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Nimble underwater Sepios robot gets 6 axes of motion from four fins controlled by Zynq-based NI myRIO

Xilinx Employee
Xilinx Employee
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Four undulating fins serve as the sole motive force giving the student-built Sepios underwater robot six axes of freedom:

 

  • Up/down
  • Left/right
  • Forward/back
  • Roll
  • Pitch
  • Yaw

 

 

 

 

The biomimetic robot emulates cuttlefish, which sport long, side-mounted fins that generate thrust through undulating motion. This unique form of underwater propulsion allows the cuttlefish to rapidly switch direction, generate sideward thrust, and to sneak up on prey without giving alert. Here’s a video of two different cuttlefish species showing the motions that inspired this project:

 

 

 

 

A student design team at the Swiss Federal Institute of Technology Zurich decided to adapt the cuttlefish’s unique propulsion mechanism for an underwater robot. They also decided to go the cuttlefish one (or two) better by adding two fins for a total of four. These four fins are independently controlled with nine servomotors in each fin creating the undulation.

 

 

 

Sepios Underwater Robot.jpg

 

 

Each fin’s nine independent servomotors drive a ray through bevel gears. Each ray moves through 270 degrees around the fin’s front-to-back axis. Each fin has a separate servomotor controller and the servo controllers are in turn operated by a Zynq-based National Instruments (NI) myRIO data acquisition and control system, which was specifically designed for student design projects.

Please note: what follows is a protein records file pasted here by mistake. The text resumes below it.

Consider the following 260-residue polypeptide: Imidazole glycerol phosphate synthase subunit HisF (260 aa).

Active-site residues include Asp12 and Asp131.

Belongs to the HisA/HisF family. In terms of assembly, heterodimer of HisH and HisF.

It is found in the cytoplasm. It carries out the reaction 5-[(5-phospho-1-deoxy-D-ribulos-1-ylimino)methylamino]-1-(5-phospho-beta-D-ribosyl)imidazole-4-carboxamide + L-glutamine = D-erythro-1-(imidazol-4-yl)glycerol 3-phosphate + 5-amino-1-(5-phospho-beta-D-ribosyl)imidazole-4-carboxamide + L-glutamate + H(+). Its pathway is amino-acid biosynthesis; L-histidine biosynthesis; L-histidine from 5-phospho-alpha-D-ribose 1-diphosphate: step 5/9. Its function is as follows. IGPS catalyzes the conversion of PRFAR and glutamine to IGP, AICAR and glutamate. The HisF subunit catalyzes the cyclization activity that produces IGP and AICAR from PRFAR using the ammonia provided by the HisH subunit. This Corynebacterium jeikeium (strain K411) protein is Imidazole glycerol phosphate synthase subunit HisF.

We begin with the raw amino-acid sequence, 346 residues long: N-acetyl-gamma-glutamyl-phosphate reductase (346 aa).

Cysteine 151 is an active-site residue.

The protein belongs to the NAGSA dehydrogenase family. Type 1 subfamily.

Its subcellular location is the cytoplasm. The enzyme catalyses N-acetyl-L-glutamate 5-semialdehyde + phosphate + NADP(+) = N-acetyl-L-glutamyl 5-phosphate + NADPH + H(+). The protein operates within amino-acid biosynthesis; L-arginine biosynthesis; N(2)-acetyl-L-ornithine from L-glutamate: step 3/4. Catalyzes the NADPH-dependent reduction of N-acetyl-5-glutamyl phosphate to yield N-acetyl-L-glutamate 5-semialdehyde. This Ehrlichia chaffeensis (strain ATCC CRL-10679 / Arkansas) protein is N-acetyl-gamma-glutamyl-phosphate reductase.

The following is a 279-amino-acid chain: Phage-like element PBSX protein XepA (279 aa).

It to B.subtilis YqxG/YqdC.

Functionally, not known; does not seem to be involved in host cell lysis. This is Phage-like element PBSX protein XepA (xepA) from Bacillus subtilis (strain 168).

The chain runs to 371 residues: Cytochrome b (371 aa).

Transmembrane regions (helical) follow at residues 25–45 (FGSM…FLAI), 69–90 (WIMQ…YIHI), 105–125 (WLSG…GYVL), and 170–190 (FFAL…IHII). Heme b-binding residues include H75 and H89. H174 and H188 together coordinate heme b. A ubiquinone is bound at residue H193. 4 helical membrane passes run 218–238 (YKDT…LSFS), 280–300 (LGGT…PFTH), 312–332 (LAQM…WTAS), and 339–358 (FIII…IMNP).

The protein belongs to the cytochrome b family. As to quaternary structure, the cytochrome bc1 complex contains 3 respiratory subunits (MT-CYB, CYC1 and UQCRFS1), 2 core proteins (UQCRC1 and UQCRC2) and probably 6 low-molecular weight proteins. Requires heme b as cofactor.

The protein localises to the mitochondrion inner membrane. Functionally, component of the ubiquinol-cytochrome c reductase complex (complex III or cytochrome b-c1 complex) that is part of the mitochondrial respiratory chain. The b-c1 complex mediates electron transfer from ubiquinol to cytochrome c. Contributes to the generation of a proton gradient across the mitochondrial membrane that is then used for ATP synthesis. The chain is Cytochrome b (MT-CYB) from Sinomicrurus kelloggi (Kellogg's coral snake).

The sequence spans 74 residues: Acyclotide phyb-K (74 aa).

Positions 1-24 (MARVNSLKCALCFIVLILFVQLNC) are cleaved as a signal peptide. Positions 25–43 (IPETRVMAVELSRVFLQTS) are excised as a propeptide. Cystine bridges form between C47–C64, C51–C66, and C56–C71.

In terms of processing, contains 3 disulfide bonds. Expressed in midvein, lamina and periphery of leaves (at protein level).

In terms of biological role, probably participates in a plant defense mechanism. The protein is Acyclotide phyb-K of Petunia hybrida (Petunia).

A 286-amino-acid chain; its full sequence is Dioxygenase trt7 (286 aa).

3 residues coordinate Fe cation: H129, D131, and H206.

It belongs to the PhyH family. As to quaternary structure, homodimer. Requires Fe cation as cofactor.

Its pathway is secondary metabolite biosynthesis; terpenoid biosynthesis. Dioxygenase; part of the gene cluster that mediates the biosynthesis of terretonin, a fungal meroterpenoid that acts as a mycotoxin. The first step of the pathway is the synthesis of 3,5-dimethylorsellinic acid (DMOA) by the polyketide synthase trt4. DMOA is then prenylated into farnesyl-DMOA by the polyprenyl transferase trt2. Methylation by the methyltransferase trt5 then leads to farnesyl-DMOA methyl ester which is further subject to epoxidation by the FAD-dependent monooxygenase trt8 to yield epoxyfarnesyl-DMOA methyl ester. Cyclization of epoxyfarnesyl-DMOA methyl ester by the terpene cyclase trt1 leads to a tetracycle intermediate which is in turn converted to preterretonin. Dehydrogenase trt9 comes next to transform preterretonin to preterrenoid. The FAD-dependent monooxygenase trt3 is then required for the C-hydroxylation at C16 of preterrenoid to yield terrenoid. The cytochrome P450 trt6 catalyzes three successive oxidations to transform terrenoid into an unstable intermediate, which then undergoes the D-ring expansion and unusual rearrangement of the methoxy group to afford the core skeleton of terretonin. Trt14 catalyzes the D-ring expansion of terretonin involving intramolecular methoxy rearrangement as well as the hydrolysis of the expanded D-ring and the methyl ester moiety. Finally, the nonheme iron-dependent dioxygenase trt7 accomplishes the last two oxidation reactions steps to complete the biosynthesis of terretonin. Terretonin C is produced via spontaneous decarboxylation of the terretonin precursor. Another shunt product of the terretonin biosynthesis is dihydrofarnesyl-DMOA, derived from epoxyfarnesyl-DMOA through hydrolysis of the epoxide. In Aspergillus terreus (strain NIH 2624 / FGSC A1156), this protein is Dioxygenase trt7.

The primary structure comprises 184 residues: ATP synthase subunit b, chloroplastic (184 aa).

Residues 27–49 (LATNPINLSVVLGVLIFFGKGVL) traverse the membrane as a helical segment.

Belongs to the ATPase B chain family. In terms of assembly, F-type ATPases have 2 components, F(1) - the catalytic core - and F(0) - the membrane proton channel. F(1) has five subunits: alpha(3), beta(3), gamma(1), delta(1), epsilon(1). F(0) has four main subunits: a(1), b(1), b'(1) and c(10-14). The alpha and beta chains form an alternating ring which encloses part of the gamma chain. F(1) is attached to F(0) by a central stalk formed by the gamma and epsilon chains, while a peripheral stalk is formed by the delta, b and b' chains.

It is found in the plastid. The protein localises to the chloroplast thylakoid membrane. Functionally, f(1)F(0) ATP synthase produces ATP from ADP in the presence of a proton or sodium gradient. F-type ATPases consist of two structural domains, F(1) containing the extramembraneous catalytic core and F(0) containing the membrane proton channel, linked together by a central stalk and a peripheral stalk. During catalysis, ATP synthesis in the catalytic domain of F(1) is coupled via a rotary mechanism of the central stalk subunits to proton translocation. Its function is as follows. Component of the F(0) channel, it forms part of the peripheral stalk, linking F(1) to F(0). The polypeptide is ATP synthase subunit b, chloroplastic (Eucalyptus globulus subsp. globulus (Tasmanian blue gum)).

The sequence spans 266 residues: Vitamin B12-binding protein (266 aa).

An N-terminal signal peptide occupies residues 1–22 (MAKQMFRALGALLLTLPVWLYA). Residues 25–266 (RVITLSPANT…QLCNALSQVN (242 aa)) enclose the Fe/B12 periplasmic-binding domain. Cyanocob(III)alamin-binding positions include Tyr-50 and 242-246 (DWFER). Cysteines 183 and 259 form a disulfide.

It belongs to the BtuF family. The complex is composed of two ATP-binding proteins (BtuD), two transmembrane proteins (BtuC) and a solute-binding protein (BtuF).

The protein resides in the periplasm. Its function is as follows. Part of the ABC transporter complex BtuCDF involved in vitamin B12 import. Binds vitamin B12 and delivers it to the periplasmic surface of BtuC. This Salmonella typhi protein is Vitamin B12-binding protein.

The Sepios underwater robot also contains a camera, an IMU (inertial measurement unit) to measure acceleration and gyroscopic forces, a laser for collision detection, a humidity sensor to detect internal leaks, and an underwater depth sensor. The NI myRIO controller collects and uses information from all of these sensors for navigation, communicating over a wired Ethernet link to an underwater, handheld 3D space mouse controller. Commands from the mouse controller and the sensor information help the myRIO controller decide how to operate the four fins.

 

The result is a highly maneuverable robot that creates very little wake compared to propeller-driven craft. This propulsion system is vaguely reminiscent of the fictional caterpillar drive that silently propelled the Red October submarine in Tom Clancy’s 1984 novel “The Hunt for Red October” and subsequent movie.

 

The first Sepios prototype was a single-finned boat driven by Lego NXT bricks. The hardware was built swiftly but the team struggled for more than a week to program even a simple sine wave motion using C. A team member suggested trying NI’s LabVIEW graphical system design environment instead. Within half a day, the robot was able to perform any function the team could devise. The hardware design plan immediately switched from the planned Raspberry PI system to the NI myRIO and the team gained NI as a sponsor.

 

Once the hardware was sorted out, everything else worked perfectly. The depth controller, which might have taken ages to implement, worked instantly under LabVIEW. The huge amount of time saved by using LabVIEW allowed the student team to focus on other important areas such as control allocation and the user interface.

 

Finally, here’s a video of the Sepios robot diving in the ocean:

 

 

 

 

 

Note: This student project was one of three highlighted at the NI Engineering Impact Awards dinner during the recent NI Week held in Austin, Texas. It was the student project award winner in the NI Global Student Design Showcase 2014.

 

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